Isolde guards the nest from St. Luke's Hospital
Today I received an email from Curtis Webber, who is visiting New York City. He has been following the adventures of the New York City hawks for several years and made a trip up to the Cathedral Church of St. John the Divine to see the nest. He also happens to be a wildlife rehabilitator and echos a concern first brought to my attention by local rehabilitator Bobby Horvath.
When I arrived at the corner of 113th and Morningside Avenue I saw a Red-tailed Hawk sitting on the building across the street from the nest. Using my binoculars, I saw that the hawk's eyes were not lightly colored so I assumed the hawk to be the Cathedral female, Isolde. I began to watch her as well as the nest hoping for a glimpse of an eyas. Isolde was showing signs of stress and did not return to the nest in the time, two and one half hours, that I watched.
She watched the men doing construction, with her bill slightly open and did not preen or engage in other activities typical to a perched bird. When men on the high walkway walked toward the nesting area she made three passes over them. They continued to walk from one side of the nest area to the other seemingly using the walkway as a shortcut to another section as no work was performed.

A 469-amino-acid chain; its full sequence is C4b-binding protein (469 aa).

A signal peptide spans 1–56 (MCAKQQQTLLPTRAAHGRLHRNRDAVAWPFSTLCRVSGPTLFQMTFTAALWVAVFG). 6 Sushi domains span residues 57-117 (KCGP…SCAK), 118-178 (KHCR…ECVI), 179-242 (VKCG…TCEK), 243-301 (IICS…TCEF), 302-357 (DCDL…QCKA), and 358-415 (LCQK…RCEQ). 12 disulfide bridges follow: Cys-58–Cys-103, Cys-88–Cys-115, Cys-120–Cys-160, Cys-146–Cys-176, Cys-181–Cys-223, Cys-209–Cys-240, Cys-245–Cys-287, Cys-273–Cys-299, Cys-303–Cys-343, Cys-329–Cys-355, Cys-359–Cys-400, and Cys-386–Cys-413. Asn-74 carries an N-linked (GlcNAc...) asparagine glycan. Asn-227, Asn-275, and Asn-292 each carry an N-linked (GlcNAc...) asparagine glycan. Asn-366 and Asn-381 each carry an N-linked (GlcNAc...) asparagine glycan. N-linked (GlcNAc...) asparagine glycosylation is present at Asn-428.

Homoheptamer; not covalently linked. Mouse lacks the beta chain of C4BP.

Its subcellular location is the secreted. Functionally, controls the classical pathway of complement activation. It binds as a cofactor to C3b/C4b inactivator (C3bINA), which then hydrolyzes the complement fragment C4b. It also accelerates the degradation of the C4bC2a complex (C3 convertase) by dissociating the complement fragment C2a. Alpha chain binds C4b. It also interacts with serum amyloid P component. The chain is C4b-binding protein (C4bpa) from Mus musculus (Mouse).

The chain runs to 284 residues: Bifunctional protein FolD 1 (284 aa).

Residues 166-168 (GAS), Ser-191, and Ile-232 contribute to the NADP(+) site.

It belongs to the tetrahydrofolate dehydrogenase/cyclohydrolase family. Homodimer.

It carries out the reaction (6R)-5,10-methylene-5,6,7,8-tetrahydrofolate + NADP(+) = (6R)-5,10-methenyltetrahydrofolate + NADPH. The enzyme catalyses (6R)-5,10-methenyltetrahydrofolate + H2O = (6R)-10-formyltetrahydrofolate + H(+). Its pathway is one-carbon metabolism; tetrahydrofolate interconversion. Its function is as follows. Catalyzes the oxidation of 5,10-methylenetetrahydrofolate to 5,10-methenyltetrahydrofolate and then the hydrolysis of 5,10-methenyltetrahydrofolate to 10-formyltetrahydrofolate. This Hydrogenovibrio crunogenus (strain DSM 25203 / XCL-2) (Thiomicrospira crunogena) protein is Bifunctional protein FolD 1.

I read on Robert Schmunk's website that he believes there is at least one eyas in this nest. I have a large concern about that eyas or eyases. Young birds cannot regulate their own body temperature adequately and need their parent's body heat to remain viable. Several eyases can remain warm for more time but for young the age of these, to be without the body warmth of a parent for two and a half hours is dangerous. They may not survive. The lack of regard being shown these nesting raptors is unconscionable. If not illegal, at least in my opinion as they are being unnecessarily harassed.
A concerned friend,
As I mentioned earlier, Bobby Horvath also expressed concern over the possible very young inhabitants of the nest being left too long without being brooded as their mother is attempting to protect them from intruders.
Glenn Phillips, executive director of NYC Audubon and I spoke about the situation and he has contacted officials of the Cathedral a number of times about his concerns. I too have contacted the Cathedral with my take on the situation with a choice of suggestions as to how these dangerous interactions might be avoided and allow both the hawks to tend their nest and the men do their work. As of Thursday, there has been no response from the Cathedral.
I do hope that a dialogue can take place. Talking goes a long way in understanding any given situation and what accommodations might be made to bring about a happy ending for this newly bonded pair of hawks.
But it is Spring and the world is full of bird song if we listen. The Robins have begun their ritual of daily bathing.
The neighbors have begun their yearly battle with the Dandelion. This example was several inches wide and quite beautiful. And while we're on a yellow theme--